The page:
By John HowardA CLERGYMAN fears the Church of England could be entering survival mode as priests have to cope running ever more parishes.The Rev Dr Graham Blyth also believed it may be time to consider the hugely emotive issue of selling off churches that cost thousands of pounds to maintain, converting them into community centres or highly-desirable homes.
By John Howard
Religious Affairs Correspondent
A CLERGYMAN fears the Church of England could be entering survival mode as priests have to cope running ever more parishes.
The Rev Dr Graham Blyth also believed it may be time to consider the hugely emotive issue of selling off churches that cost thousands of pounds to maintain, converting them into community centres or highly-desirable homes.
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Mr Blyth, parish priest in Danbury and the East Anglian representative for the faith workers' union division of Amicus, feared clergy were being put under real pressure by taking on more churches.
“This is the spectre of things to come and I think it will be a problem in the future. Paid priests are becoming increasingly like managers. Paid clergy are a dying breed, they are becoming more like middle managers,” he said.
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“When priests run up to 15 churches, a lot of time will be spent on administration and rotas enabling them to get from place to place.
“Having to provide pastoral care for that whole range of ministries can be very challenging. Some people will find it very fulfilling, but the question is whether it is reasonable to ask people to run huge numbers of churches.
“What is the Church really saying by maintaining all those churches, without some form of rationalisation? It's an odd way of using churches.”
Mr Blyth added: “The Church of England has repeatedly failed to bite the bullet from the 1960s onwards. It is emotive closing churches, but if all you do is shoring up the edifice, it's survival mode.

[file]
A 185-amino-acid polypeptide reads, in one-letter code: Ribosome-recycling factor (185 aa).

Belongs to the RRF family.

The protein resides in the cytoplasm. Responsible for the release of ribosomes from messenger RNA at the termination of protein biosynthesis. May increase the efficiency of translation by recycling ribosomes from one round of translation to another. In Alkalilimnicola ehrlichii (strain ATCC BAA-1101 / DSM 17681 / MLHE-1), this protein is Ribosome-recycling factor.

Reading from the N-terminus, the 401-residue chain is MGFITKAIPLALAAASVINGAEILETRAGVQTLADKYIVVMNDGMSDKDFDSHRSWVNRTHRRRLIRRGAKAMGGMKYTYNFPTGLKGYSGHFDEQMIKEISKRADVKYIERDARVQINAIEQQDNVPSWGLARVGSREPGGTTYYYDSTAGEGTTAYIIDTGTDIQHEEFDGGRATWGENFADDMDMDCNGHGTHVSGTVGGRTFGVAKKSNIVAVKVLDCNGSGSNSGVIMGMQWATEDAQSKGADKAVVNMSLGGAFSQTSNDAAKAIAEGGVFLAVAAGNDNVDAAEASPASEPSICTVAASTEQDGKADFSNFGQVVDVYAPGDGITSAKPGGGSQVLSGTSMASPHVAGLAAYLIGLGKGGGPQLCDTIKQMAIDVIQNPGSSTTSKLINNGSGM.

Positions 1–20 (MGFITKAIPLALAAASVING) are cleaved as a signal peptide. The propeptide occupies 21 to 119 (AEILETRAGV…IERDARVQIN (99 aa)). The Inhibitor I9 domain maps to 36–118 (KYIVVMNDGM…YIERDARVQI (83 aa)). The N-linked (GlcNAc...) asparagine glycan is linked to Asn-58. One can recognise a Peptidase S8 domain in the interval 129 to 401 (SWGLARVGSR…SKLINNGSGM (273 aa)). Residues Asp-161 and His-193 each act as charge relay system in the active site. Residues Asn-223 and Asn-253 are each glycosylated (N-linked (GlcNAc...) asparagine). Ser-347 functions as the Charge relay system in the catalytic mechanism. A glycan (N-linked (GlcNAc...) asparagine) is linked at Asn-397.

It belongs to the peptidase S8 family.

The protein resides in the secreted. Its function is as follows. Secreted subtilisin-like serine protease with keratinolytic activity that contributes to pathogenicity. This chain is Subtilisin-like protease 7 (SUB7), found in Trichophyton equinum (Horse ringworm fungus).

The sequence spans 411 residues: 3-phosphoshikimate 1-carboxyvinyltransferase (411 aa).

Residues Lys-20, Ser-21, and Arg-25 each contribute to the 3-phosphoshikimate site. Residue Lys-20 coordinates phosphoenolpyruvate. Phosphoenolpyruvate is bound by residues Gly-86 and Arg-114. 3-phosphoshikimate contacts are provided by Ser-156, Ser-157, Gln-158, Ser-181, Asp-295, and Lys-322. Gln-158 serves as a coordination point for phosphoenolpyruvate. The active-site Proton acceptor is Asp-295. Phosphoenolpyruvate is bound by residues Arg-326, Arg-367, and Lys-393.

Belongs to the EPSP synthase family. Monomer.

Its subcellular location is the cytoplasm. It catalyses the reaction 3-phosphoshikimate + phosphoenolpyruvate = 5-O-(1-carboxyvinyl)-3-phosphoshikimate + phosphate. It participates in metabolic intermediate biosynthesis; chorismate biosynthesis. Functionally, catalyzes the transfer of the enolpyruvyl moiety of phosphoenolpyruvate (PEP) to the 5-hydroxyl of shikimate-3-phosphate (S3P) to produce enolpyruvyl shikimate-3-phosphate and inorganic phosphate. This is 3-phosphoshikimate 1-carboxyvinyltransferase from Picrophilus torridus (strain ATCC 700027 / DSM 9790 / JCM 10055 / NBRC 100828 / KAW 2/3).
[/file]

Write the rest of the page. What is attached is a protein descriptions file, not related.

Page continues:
“Some ministries are not really sustainable. A clergyman may also get worn down and there is a duty of care that an employer has to its staff.
“My views are very old school, some younger clergy could be very enthused by the changes. But there is a very real anxiety about what kinds of working conditions clergy will face in the future.”
Mr Blyth's comments came after the East Anglian Daily Times revealed team rector Father Eoin Buchanan had a round trip of 40 miles to cover 15 churches in Essex as he worked with colleagues covering the North Hinckford team ministry, thought to be one of the largest in the country.
The Ven Geoffrey Arrand, Archdeacon of Suffolk, admitted in some areas worshippers must felt like they were in survival mode, struggling and going nowhere.
But he said in other parts of the diocese there were real success stories with parishes growing.
Mr Arrand said clergy now tended to work as part of teams, with support from other ministers, youth workers, elders and readers, and the job had changed from 50 years ago when a clergyman would have a couple of parishes to care for.
He added legally a decision to close a building has to come from the parishes and community themselves, and cannot be imposed by senior clerics.